ASH 2021: Update on Talquetamab (Plain English Version)
Posted: Dec 12, 2021
ASH 2021: Update on Talquetamab (Plain English Version) image

Last year at ASH, I studied and learned more about a new bi-specific antibody drug called talquetamab.  

This year, among the several bi-specifics on the ASH agenda, Talquetamab still peaks my interest. After sifting through two “papers”, two presentations, an article and a “poster”; here’s what I thought you’d like to know. 

First the Background

Talquetamab is a new bi-specific drug that is currently gearing up for its Phase 2 studies. It is exciting not only because it is a bi-specific (important enough in itself) but also because it involves a target not being used in any other myeloma drugs so far. Many myeloma treatments (CAR-T, BLENREP, other bi-specifics, etc) target BCMA, an antigen found on 80-100% of myeloma cells. Talquetamab uses a different target called GPRC5D. (If you just need to know, that stands for G Protein-coupled Receptor class C Group 5 member D.) 

Using a different target opens up all kinds of new possibilities.

About GPRC5D

Like BCMA, Talquetamab’s target, GPRC5D, is found on most myeloma cells. (It’s also found on hair  follicle cells but don’t worry you’re not going to lose your hair again.)  What’s really great is that some myeloma cells NOT having BCMA MIGHT have GPRC5D. 

So that would indicate the possibility that GPRC5D could potentially kill myeloma cells left behind after BCMA-based regimens are used! 

What the Studies Show

The updated Phase 1 results from the “MonumenTAL” study found that “Talquetamab is well tolerated and highly effective at both” recommended Phase 2 doses.  While that may not sound exciting, it means that much of the preliminary work necessary to prepare for FDA approval is well underway. 

While Phase 1 trials are for the purpose of determining safety and dosage, they do yield results on side effects and efficacy as well. 

Side Effects: Some Common, Some Unusual

In addition to various side effects including Cytokine Release Syndrome (SRS) which are seen in many targeted therapies, Talquetamab causes some “skin related and nail disorder adverse events in 75% of patients”  All of the noted side effects, however, were considered manageable and reversible. 

If you follow a few myeloma groups on Facebook you might have seen a really gnarly picture of the hands of a patient in a Talquetamab trial. It was pretty gross. But if you remember the picture, perhaps you also remember the comment from the patient. The gist was that the temporary side effect was nothing if the drug works!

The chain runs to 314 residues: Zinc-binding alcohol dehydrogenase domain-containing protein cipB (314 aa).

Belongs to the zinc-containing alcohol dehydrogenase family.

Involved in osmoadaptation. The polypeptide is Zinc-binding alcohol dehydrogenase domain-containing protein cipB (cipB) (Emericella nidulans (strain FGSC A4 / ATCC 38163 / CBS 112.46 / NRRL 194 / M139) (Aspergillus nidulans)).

Effectiveness

Here’s the joy part. Talquetamab is one of several new drugs in the hopper that are giving us triple+ refractory myeloma patients a heart full of hope. The bottom line is that almost 70% of heavily pre-treated triple+ refractory patients responded!  And responses tended to deepen over time. Duration of response is good too. 

More news. A Phase 1b Talquetamab study:

A small study pairing Talquetamab with Daratumamab on heavily pre-treated patients—even patients who’d already had BCMA targeted therapies (both CAR T and BlenRep)—even patients refractory to CD38 targeted therapy (daratumamab)—showed efficacy similar to the single agent study! 

Is anyone else jumping up and down?  

OK Reel it in a Notch

No, of course it’s nothing close to a cure. I just get excited when I attend ASH and I see so many stellar people doing what seem to be super-human things by coming up with these life-lengthening miracles that just might possibly keep me alive until there’s a cure. You?

Phase 2 Studies are Underway!

You can use your HealthTree data to see if you qualify to join a talquetamab trial. 

Also, you can look at the national clinical trial registry at  https://clinicaltrials.gov  The Phase 2 trial is number: NCT04634552. But there are six trials recruiting!

 

 

 

 

 

The author Vicki Jones

about the author
Vicki Jones

I’ve been fighting Multiple Myeloma for more than 15 years. I’ve been on pretty much every approved drug regimen and they’ve all worked really well for me. But of course nothing works forever. Other than some minor fatigue and some of the normal side effects of being 66, I’m feeling great!  My husband and I live in Spokane Washington but spend our winters in Lake Havasu City Arizona. I’ve recently retired from a career as a CPA. Being a Myeloma Coach is a new found joy.

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